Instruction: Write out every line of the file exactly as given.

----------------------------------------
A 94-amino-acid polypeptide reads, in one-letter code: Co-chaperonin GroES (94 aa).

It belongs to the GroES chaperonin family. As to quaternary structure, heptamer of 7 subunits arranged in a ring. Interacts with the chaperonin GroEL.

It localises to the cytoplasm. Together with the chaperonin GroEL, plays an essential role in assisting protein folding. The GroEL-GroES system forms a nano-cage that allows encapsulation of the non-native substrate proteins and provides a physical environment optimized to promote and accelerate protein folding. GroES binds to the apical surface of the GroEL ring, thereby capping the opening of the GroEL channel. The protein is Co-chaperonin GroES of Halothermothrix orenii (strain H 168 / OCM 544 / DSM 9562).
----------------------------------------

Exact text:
A 94-amino-acid polypeptide reads, in one-letter code: Co-chaperonin GroES (94 aa).

It belongs to the GroES chaperonin family. As to quaternary structure, heptamer of 7 subunits arranged in a ring. Interacts with the chaperonin GroEL.

It localises to the cytoplasm. Together with the chaperonin GroEL, plays an essential role in assisting protein folding. The GroEL-GroES system forms a nano-cage that allows encapsulation of the non-native substrate proteins and provides a physical environment optimized to promote and accelerate protein folding. GroES binds to the apical surface of the GroEL ring, thereby capping the opening of the GroEL channel. The protein is Co-chaperonin GroES of Halothermothrix orenii (strain H 168 / OCM 544 / DSM 9562).